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Brief descriptions of the 8 folders in Box 180 of the LBJ Presidential Library's archives are below, along with links to more detailed descriptions, their full contents in Texas ScholarWorks, and key documents they contain.
Folder 1 (200 pages) - 1963-1967
Contains briefs on USSR-Czech talks after the Soviet invasion, reports on early Czechoslovak immigration to United States, memos about remaining Soviet troops at the end of 1968, notes on ambassador Duda’s meeting with Secretary Rusk in September 1968, a CIA report with a comprehensive overview of contemporary Czech leadership, and a booklet that serves as a compilation of documents and commentary, specifically detailing Soviet and Western media sources, on the Soviet Invasion launched on August 21, 1968.
Folder 2 (130 pages) - 1964-1968
Contains documents addressing reactions to the Warsaw Pact Forces’ invasion of Czechoslovakia from a variety of countries, including reactions from Italian Communists and various “3rd World” countries as assessed by the CIA. Issues with US accepting Czech refugees are addressed. Also includes a CIA memo that details how the USSR's invasion of Czechoslovakia has affected the Communist movement worldwide, along with documents detailing economic effects of the invasion of Czechoslovakia.
Folder 3 (120 pages) - March-August, 1968
Contains a CIA intelligence memorandum regarding NATO countries’ response to the invasion of Czechoslovakia, memos for President Johnson regarding Czech refugees and authorization for assistance to them, and a summary of broad, worldwide reaction to the Warsaw Pact Forces’ invasion of Czechoslovakia.
Folder 4 (145 pages) - July-August, 1968
Contains many documents detailing European reactions to the Warsaw Pact Forces’ invasion of Czechoslovakia, with press, public, and governmental reactions all noted. The USSR’s explanation of the invasion to other countries is also detailed, as well as communications between Czech politicians and American ambassadors abroad.
Folder 5 (150 pages) - Mid-late July, 1968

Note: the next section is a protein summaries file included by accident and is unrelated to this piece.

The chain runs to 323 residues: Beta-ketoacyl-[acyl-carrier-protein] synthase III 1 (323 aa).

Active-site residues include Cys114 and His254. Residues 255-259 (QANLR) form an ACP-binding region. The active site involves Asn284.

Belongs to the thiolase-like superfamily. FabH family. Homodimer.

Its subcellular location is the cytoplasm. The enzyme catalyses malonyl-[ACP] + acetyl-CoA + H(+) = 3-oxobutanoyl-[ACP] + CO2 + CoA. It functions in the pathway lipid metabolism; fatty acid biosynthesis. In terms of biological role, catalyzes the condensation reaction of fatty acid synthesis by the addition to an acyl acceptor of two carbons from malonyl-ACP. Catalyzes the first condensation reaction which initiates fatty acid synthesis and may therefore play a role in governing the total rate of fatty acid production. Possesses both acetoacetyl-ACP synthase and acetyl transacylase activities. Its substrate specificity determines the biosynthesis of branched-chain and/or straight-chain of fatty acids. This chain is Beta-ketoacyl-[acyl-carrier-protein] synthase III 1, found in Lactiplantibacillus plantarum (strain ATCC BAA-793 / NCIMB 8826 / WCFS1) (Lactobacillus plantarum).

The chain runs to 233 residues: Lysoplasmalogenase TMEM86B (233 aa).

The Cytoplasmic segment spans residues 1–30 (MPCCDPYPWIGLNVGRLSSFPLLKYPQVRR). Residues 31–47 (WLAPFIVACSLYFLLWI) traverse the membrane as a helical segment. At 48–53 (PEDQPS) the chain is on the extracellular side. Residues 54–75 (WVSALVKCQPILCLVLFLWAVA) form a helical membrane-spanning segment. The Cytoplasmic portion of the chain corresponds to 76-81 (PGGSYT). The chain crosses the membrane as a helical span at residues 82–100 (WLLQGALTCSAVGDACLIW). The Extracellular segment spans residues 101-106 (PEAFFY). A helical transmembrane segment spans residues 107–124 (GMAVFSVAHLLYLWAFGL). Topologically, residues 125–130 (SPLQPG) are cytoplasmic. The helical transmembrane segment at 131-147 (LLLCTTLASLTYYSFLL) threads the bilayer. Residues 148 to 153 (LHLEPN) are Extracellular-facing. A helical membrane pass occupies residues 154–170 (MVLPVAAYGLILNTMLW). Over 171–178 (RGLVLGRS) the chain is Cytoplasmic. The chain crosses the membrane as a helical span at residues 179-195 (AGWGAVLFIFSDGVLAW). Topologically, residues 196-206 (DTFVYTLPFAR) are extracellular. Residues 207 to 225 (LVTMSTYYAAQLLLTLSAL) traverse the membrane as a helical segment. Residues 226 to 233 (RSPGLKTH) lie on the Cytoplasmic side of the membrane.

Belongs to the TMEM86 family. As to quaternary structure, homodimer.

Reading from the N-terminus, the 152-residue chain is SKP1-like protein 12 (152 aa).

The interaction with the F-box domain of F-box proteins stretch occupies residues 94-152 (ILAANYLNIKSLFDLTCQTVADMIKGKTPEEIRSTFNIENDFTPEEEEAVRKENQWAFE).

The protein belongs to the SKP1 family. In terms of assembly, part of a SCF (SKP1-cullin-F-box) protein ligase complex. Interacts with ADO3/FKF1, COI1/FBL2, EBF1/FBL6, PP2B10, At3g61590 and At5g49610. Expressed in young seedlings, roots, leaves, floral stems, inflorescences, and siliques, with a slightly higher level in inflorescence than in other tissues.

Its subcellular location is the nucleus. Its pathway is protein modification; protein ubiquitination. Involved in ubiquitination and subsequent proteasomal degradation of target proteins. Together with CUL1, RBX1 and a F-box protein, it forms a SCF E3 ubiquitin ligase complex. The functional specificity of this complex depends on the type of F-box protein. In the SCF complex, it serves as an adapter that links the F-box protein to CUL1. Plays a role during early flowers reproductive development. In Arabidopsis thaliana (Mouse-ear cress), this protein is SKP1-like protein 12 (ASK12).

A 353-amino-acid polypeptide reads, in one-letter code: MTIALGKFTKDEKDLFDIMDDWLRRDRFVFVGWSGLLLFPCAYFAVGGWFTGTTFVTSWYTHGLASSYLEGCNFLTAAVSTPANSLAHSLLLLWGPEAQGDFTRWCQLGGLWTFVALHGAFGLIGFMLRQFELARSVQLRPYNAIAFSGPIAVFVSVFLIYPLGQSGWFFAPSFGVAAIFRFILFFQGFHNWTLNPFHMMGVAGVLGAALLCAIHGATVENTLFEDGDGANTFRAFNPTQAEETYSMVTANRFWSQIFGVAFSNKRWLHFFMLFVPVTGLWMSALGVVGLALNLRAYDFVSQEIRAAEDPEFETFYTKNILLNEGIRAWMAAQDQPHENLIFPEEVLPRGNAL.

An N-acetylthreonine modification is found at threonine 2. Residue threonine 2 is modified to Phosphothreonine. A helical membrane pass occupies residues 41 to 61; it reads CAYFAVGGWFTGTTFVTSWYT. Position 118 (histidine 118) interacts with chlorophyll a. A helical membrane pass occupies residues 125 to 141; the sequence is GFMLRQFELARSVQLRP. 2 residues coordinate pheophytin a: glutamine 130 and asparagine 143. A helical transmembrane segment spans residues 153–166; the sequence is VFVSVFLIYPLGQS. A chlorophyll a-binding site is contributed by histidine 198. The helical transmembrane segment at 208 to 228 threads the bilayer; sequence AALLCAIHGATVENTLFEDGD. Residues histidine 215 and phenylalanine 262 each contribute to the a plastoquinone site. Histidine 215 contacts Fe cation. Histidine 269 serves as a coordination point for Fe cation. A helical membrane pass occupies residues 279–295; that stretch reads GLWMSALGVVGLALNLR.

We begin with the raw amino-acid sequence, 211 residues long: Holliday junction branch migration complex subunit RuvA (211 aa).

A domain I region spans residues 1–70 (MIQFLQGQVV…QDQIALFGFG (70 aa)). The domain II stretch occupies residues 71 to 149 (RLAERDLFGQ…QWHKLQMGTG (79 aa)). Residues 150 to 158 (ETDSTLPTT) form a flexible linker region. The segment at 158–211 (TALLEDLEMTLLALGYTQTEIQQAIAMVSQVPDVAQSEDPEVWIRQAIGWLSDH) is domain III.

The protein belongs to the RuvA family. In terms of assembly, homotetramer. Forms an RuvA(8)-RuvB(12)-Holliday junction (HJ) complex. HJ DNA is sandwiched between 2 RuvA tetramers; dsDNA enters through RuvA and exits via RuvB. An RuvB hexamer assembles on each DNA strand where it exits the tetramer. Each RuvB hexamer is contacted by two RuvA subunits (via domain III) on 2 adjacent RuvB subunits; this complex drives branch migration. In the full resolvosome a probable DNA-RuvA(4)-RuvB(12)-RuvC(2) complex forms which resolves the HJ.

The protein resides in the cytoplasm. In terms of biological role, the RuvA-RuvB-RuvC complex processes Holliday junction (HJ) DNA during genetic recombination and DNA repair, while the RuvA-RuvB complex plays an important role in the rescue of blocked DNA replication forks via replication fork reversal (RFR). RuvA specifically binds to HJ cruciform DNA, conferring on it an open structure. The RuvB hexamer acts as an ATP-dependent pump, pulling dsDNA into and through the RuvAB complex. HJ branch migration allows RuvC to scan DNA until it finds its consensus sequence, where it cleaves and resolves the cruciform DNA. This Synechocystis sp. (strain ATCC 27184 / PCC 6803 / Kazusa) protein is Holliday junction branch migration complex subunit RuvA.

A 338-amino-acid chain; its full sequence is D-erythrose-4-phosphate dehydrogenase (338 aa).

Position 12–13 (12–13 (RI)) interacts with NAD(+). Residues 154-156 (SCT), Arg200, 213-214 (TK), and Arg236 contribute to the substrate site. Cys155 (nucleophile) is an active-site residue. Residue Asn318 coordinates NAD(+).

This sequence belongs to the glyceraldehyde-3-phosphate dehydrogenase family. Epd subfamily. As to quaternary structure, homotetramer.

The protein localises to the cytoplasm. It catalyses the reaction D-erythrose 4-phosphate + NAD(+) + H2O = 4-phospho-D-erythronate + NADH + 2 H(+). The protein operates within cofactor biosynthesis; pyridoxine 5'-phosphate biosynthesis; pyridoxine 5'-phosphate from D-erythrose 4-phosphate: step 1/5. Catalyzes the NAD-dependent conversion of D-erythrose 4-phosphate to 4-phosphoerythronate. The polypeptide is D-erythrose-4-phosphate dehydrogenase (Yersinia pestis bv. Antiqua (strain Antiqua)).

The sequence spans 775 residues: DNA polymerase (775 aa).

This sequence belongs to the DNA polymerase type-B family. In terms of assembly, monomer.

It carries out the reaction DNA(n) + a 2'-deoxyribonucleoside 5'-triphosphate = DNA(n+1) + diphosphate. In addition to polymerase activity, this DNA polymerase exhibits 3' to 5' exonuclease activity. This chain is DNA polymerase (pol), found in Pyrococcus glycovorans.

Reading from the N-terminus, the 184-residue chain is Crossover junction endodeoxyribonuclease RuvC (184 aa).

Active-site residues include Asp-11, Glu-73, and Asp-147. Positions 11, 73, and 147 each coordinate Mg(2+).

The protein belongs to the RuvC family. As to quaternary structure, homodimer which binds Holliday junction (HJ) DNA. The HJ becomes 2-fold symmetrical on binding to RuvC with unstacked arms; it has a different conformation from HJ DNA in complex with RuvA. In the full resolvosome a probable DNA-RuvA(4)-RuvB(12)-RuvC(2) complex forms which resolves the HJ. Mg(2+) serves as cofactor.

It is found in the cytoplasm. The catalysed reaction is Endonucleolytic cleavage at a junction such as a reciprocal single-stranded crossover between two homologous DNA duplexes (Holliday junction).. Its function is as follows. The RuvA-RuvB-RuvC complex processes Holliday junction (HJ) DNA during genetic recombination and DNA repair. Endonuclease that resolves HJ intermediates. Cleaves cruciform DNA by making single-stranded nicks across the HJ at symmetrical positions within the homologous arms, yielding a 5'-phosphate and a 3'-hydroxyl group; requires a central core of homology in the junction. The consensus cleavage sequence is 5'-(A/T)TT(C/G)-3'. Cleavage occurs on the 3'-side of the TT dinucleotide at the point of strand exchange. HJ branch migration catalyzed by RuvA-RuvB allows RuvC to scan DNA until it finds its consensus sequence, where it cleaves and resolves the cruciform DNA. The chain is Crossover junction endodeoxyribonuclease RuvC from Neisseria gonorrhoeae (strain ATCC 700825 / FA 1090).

Contains telegrams and cables of the State Department and CIA related to reactions by foreign governments, dignitaries, foreign media, and statements by a range of foreign political parties (especially communist) to the invasion of Czechoslovakia by the Warsaw Pact, as well as mentions of Czech refugees. The telegrams and cables include reactions from Greece, NATO, and various European countries, among others.
Folder 6 (185 pages) - April-June, 1968
Contains communications on the Czech situation from London to Washington, reports on falling morale in Germany due to anticipation of a possible invasion, memos regarding reports coming out of Poland’s embassy in Warsaw relating Polish support of invasion, telegrams describing reasons for Romanian support for the Czech position, analysis of Yugoslav reaction, telegram between U.S. Secretary of State and U.S.S.R. ambassador regarding possible reasons for invasion.
Folder 7 (135 pages) - Summer, 1968
Contains cables between the United States and various African governments regarding the Soviet invasion of Czechoslovakia, telegrams sent from the U.S. asking for the reaction of African countries to the Soviet occupation of Czechoslovakia, and telegrams sent from African countries primarily expressing varying degrees of disapproval of Soviet actions.
Folder 8 (80 pages) - August, 1968
Contains telegrams and cables dated from August 1968 reporting on international reactions to the Soviet invasion of Czechoslovakia. These include official statements, summaries of press reaction, and statements from local communist or socialist parties from Australia, New Zealand, Burma, Taiwan, India, Japan, North and South Korea, Malaysia, Singapore, and the Republic of Vietnam.
Box 180, Folder 7
Folder 7 (135 pages) - 1968
Contains cables between the United States and various African governments regarding the Soviet invasion of Czechoslovakia. Telegrams sent from the U.S. are asking for the reaction for African countries to the Soviet occupation. Telegrams sent from African countries primarily express varying degrees of disapproval of Soviet actions, while offering other opinions on the relations between imperial superpowers (such as the USSR) and the smaller states which fall under their spheres of influence.